The love that lives.
Journey of a suicide loss survivor.
By Yole Guzman, May 2021
The Suicide Loss Survivor is a primary school teacher residing in Singapore. CFL is grateful to have the opportunity to speak with her and learn about her survivor experience. She hopes that her story will be able to provide a glimmer of hope for anyone who may facing similar issues. At the same time, she would like to encourage anyone with a story to come forward to share it, as a tool for self -empowerment and community building.
I lost my 13-year-old son to suicide five years ago. He was everything a mother could ever wish for. He would make his bed faithfully every morning, do his best with his homework and try to finish the vegetables I made for him. He was always smiling, a joy to come home to.
But you see, I did not realize any of this until he was no more.
I remember blaming myself every second of the day. It was torturous. Every moment was a reminder of my weaknesses and my failure to protect my child. The day got longer, and the nights were the longest. I was consumed with remorse and guilt. What was I supposed to do? I was completely lost.
Then his best friend came to visit me, accompanied by his mother. I was reminded of all the times my child had fun with this friend of his, and I was grateful. He started sharing stories, happy ones, and sad ones. With this, I knew that my child had made a difference in his friend’s life, and I was glad.
I looked through our pictures and his belongings, and it was as painful as it was heart-warming. Once in a while, I still revisit his room to seek comfort and solace.
There came a point when I had to pull myself together, for the sake of the students I was teaching. It was a difficult process especially when they bear great resemblance to him. What helped was the love and warmth they gave me, whether they knew it or not. With the enthusiastic greetings daily to the cards on teacher’s day, as well as their love for learning, I knew there was still hope. There was still hope for me to make a positive impact on another child’s life, even if they may not be mine.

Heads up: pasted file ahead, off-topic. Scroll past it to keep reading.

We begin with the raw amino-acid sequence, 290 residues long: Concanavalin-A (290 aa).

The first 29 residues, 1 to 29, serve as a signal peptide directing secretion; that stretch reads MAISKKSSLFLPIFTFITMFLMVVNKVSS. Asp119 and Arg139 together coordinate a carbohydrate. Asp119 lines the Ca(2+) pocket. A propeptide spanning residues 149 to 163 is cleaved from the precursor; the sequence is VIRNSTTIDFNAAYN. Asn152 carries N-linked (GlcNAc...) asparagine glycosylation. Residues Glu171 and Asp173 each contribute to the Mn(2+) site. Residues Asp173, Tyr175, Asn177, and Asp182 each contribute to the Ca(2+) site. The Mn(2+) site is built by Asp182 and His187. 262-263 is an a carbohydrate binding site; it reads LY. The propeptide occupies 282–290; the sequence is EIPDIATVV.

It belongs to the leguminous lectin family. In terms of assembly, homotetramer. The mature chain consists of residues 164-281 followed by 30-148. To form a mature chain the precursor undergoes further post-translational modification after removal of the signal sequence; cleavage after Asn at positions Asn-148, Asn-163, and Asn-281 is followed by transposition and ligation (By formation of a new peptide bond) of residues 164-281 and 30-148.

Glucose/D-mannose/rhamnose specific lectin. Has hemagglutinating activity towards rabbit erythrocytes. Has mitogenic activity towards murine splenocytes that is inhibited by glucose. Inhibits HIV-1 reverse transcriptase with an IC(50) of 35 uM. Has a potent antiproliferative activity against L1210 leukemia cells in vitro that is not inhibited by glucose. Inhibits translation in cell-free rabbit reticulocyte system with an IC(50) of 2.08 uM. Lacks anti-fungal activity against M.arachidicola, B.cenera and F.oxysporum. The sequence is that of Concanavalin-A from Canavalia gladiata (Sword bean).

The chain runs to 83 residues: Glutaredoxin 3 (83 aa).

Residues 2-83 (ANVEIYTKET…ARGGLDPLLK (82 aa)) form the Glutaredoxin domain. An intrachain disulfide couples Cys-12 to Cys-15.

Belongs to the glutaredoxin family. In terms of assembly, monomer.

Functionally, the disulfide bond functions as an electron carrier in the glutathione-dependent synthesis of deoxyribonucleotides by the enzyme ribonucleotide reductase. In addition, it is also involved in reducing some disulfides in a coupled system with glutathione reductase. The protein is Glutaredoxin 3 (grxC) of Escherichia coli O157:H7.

My colleagues were an additional beacon of support, helping in whatever ways they could. Checking in on me regularly made me feel immense love and I feel very fortunate to be able to grow closer to them through this ordeal.
It took me a while before I was able to share my story with strangers, and when I finally did, it was liberating. I knew I was not alone, and I still am not alone. Granted we have very different experiences, but what we share is the love we have for our loved ones. I know this love we have will not go to waste as long as we share them with one another. But most importantly, save some of that love for yourself as you guide yourself along in your healing process.
Remember you are not alone in this journey.
About the writer
Yole Guzman believes in the power of relationships. A name concocted from a stupid mistake, it has now become a name in which their friends find solace in. yole guzman hopes that every individual will be able to find the same support from friends and family around. yole guzman hopes you won’t give up. Keep fighting!